Nursing: How to Prevent Mastitis and Avoid Breast Abscesses

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I loved breastfeeding.

Or, rather, I loved the idea of breastfeeding. Feeling so close to my daughter was wonderful, but at the same time it was very painful and confusing. Within 48 hours of my daughter’s birth, my nipples were cracked and bleeding. I was getting contradictory advice from healthcare professionals, and I often felt confused about what to do to make it work.

I’d read somewhere that virtually all mums succeed with breastfeeding if they just power through and keep trying. So I did. Unfortunately, I developed mastitis and waited far too long before I sought medical help.

Keep breastfeeding if you can

Ironically, I knew about mastitis – that it’s an infection of the breast tissue that sometimes needs to be treated with antibiotics – but I didn’t believe that I had it. I was worried about the redness of my breasts but, because I didn’t have a fever and I didn’t feel ill, I was told by two healthcare professionals that it wasn’t mastitis. So I carried on breastfeeding without antibiotics until, one night, a fever set in and I fell very ill.

I was nursing with a bucket next to me to throw up in, and the next morning I decided to stop breastfeeding. It turned out to be a mistake. Breastfeeding usually helps clear up infection. Within hours, swellings appeared on both my breasts.

Visit your doctor

I went to my doctor who was horrified that I hadn’t come sooner. She sent me to the hospital. They’d never seen such swelling and didn’t know what it was. I was sent to a specialist unit in another city that immediately diagnosed breast abscesses. An abscess is a collection of pus that builds up in body tissue. Normally you only develop it in one breast, but I was the exception.

I was diagnosed with two large breast abscesses that were surgically drained. I also had a number of small abscesses that were drained with a needle. Afterwards I had a large, soft lump where all the small abscesses had been. I was told it was scar tissue that would disappear on its own. It did. But for a couple of months the pain of it almost drove me crazy. So did all my reflections about what I could have done differently.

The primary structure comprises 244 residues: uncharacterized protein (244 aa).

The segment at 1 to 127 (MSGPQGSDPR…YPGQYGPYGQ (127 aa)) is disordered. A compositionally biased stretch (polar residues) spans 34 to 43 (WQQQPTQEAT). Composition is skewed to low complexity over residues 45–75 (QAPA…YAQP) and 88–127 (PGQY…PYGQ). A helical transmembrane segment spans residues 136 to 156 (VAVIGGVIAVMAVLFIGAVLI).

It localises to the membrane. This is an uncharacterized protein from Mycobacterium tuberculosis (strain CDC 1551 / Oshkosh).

Here are the things I’d do differently if I had a second chance. I hope it helps mothers who are going through similar breastfeeding challenges.

  • Seek out help if you struggle with latch-on. Preferably someone who can come to your house. An experienced mum might be just as good as a healthcare professional.
  • Get a nursing pillow to ensure that you sit comfortably. Read about how to choose the best nursing pillow for singletons and the right twin nursing pillow.
  • Breastfeed frequently and use different positions.
  • Call your doctor immediately if you see redness on your breasts or broken skin on your nipples with signs of infection (yellow pus). You may very well need an antibiotic nipple cream as well as antibiotics.
  • Continue nursing if at all possible. Nursing usually helps to clear up infection and won’t harm your baby.
  • Even if you don’t feel sick, get some bed rest. Your body needs rest to fight off the infection.

Kate Phillipa Clark is a journalist writing about twins and their parents on She’s written a great deal about twin pregnancies and twin births. Kate graduated with a bachelor’s degree in journalism and an Executive Master in Corporate Communication. For some years, she worked in the private sector, before launching About Twins in 2016. She is an identical twin and so is her father.

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